People seem to want to have an instant relationship with movies these days. Large swaths of the moviegoing public had judged the “Ghostbusters” reboot long before it came to theaters. Folks fell in love with the new “Stars Wars” sequel in a similar fashion, seeing it as the antidote to the unfairly maligned prequels.
After the Sturm und Drang of the lackluster “Batman v Superman,” I think many were not willing to judge its follow-up, “Suicide Squad,” with an open heart. And while the movie’s certainly got some problems, especially in the first half, it’s actually a notable variation on the gradually tiring superhero genre.
Instead of all-powerful do-gooders racked with guilt over their abilities, we are given a half-dozen flawed villains who are given a chance to get out of prison to work for the government. It seems there’s some sort of energy vortex in the middle of the city that could destroy the world, so our gang of creeps is sent in to take care of it.
The A-listers are Will Smith and Margot Robbie as Deadshot and Harley Quinn, respectively. He’s an ace assassin who never misses, while she’s a former psychiatrist who turned into a deranged go-go girl under the influence of her even crazier boyfriend, the Joker (Jared Leto). Alas, if you’ve watched the trailers for “Suicide Squad” you’ve already seen a good chunk of Leto’s entire role. The Joker’s not the main bad guy, just a colorful backgrounder here.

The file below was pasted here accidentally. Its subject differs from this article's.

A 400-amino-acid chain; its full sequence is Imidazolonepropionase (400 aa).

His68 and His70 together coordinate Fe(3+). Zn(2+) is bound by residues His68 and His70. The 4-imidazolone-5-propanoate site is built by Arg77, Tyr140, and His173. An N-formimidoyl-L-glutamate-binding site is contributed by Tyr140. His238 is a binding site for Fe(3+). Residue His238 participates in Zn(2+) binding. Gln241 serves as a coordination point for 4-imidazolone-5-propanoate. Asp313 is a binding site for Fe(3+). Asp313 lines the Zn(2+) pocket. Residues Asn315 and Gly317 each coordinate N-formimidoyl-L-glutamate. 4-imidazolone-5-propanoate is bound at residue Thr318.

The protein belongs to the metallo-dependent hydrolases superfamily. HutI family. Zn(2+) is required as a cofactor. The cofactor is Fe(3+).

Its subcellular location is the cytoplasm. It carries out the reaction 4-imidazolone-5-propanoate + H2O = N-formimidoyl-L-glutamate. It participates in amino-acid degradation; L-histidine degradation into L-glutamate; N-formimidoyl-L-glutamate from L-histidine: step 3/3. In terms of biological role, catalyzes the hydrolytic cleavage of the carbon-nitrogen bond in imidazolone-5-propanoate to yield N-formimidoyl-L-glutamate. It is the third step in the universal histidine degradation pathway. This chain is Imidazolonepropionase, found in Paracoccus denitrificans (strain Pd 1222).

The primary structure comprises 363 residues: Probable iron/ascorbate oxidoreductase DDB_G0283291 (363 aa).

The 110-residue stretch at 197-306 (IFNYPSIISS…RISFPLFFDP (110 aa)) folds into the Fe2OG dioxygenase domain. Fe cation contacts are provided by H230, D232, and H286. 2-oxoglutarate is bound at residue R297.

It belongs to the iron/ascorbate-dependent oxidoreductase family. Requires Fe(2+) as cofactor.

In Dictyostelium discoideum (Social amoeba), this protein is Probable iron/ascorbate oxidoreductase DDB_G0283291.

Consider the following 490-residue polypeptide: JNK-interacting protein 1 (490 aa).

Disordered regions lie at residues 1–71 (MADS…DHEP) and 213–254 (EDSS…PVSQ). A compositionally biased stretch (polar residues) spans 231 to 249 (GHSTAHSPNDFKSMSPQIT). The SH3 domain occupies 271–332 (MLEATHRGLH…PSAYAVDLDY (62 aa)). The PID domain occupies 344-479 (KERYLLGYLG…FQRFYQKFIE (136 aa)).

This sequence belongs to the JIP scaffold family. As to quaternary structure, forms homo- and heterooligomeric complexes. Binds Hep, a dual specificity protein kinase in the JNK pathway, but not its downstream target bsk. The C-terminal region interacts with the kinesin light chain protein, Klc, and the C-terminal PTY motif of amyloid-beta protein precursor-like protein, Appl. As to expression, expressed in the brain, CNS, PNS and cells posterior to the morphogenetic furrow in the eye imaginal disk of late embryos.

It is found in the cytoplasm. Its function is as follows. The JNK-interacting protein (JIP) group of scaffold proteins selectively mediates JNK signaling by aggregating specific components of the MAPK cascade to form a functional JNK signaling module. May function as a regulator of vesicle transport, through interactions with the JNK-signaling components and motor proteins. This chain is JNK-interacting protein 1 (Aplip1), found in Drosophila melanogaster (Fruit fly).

I’m not even going to list the others, because there’s too many of them, plus other secondary figures. Suffice to say they’re a pleasing multicultural mix of killers and psychopaths.
Things take too long in the first half, with quick riffs on each character to introduce them. But it all builds up nicely to a carefully choreographed orgy of mayhem and CGI special effects.
“Suicide Squad” may not be a great super hero/villain flick, but it’s more entertaining and fun than snap judgments might suggest. Sometimes you have to just wait a little bit and let the movie come to you.
The lynchpin of the bonus features is an extended cut that adds 13 minutes of previously unseen footage. You can also watched synchronized pop-up content related to each scene using the VUDU app.
Other extras include seven making-of featurettes and a gag reel.